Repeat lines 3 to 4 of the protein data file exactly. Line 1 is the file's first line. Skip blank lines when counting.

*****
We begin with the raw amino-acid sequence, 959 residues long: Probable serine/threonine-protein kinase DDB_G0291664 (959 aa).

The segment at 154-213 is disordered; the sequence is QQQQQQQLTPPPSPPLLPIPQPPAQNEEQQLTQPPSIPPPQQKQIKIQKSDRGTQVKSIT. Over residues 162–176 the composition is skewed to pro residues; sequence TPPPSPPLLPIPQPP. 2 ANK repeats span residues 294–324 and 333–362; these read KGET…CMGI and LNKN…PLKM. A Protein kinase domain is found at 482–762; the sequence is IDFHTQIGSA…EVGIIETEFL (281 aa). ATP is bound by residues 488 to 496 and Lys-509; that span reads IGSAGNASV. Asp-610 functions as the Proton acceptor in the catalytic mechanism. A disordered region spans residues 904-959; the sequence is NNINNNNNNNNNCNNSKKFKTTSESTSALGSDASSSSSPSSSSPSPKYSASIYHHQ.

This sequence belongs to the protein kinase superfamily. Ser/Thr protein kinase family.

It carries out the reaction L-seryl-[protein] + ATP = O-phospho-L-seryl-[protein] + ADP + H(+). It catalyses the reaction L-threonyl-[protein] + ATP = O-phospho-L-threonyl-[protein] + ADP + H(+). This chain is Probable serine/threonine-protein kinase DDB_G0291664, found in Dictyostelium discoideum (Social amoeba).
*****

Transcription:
This sequence belongs to the protein kinase superfamily. Ser/Thr protein kinase family.

It carries out the reaction L-seryl-[protein] + ATP = O-phospho-L-seryl-[protein] + ADP + H(+). It catalyses the reaction L-threonyl-[protein] + ATP = O-phospho-L-threonyl-[protein] + ADP + H(+). This chain is Probable serine/threonine-protein kinase DDB_G0291664, found in Dictyostelium discoideum (Social amoeba).